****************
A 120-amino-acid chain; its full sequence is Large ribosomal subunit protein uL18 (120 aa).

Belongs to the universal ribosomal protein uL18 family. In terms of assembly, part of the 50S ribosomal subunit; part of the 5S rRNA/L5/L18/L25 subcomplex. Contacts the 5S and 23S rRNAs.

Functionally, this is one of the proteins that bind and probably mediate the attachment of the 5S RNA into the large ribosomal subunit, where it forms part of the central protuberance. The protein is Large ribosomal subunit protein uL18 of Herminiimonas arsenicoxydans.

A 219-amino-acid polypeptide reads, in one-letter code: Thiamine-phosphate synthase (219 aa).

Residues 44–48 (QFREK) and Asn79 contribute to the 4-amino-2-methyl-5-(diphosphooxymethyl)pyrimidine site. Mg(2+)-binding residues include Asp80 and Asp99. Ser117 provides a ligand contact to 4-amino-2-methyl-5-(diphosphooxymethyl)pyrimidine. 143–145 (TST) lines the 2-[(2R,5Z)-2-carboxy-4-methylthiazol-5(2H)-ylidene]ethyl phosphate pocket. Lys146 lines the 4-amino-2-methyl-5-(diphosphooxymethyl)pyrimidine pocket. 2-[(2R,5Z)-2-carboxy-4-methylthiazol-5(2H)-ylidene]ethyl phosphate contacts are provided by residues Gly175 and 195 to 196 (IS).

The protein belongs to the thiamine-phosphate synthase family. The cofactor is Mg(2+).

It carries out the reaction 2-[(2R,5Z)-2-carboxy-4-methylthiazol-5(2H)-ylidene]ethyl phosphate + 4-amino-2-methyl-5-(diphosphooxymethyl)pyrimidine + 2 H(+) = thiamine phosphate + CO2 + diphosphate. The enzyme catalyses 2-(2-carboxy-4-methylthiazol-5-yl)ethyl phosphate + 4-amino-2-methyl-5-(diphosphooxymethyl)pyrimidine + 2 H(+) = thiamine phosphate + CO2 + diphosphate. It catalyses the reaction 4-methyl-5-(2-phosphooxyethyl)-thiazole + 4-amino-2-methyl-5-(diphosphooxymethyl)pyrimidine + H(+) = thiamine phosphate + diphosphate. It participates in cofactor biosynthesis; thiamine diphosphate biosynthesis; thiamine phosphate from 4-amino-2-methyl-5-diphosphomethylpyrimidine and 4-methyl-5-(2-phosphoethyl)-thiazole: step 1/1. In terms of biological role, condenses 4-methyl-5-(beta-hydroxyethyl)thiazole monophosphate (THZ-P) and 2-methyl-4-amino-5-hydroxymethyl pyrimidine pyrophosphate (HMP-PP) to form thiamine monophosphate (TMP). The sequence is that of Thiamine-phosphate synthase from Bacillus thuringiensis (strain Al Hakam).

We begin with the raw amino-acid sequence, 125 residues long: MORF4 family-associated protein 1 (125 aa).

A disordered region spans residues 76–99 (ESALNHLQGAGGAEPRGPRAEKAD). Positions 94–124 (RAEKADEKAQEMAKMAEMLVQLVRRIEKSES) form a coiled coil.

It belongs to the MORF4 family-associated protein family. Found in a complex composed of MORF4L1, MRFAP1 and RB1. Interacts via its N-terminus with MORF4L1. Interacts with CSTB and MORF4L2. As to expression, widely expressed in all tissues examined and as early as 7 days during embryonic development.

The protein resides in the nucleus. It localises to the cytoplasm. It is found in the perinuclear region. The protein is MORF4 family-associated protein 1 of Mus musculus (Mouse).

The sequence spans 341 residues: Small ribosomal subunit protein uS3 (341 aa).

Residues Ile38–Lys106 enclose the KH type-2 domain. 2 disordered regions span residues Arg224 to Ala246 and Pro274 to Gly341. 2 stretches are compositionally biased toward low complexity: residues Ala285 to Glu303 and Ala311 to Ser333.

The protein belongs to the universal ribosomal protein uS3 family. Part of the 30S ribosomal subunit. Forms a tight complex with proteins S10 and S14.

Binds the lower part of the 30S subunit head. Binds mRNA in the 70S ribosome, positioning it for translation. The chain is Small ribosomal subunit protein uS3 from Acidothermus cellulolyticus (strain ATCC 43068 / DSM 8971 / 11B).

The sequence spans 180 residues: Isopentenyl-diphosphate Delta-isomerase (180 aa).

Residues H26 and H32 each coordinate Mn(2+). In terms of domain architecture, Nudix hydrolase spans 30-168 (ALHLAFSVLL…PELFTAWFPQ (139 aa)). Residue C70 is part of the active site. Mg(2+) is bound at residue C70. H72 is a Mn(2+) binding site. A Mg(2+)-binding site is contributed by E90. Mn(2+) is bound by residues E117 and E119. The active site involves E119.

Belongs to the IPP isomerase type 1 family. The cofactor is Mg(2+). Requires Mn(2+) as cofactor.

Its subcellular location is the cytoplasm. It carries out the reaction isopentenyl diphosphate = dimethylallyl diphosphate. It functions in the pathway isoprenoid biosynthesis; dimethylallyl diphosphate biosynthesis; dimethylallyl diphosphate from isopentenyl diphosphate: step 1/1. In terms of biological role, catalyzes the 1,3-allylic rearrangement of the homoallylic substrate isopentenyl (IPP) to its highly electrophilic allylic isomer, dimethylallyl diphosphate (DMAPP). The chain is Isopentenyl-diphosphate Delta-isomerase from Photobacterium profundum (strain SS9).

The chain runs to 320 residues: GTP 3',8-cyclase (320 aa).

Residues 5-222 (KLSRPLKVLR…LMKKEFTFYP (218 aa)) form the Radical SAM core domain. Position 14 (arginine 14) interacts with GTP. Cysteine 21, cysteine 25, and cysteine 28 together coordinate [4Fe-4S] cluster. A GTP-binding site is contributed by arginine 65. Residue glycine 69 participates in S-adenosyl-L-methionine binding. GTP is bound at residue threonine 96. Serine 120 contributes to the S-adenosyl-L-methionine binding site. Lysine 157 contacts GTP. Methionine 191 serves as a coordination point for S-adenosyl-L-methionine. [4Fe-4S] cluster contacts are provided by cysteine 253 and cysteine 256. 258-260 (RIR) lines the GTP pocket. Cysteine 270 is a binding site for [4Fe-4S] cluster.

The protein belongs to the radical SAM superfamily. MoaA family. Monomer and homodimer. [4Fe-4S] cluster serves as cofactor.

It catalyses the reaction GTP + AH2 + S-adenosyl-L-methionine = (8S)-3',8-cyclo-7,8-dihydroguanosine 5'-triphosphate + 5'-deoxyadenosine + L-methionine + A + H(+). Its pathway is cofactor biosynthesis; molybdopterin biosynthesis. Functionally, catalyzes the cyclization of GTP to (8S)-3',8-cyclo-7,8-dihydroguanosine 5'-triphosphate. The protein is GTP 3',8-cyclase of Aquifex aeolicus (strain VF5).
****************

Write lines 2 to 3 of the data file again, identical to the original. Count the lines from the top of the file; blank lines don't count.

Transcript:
Belongs to the universal ribosomal protein uL18 family. In terms of assembly, part of the 50S ribosomal subunit; part of the 5S rRNA/L5/L18/L25 subcomplex. Contacts the 5S and 23S rRNAs.

Functionally, this is one of the proteins that bind and probably mediate the attachment of the 5S RNA into the large ribosomal subunit, where it forms part of the central protuberance. The protein is Large ribosomal subunit protein uL18 of Herminiimonas arsenicoxydans.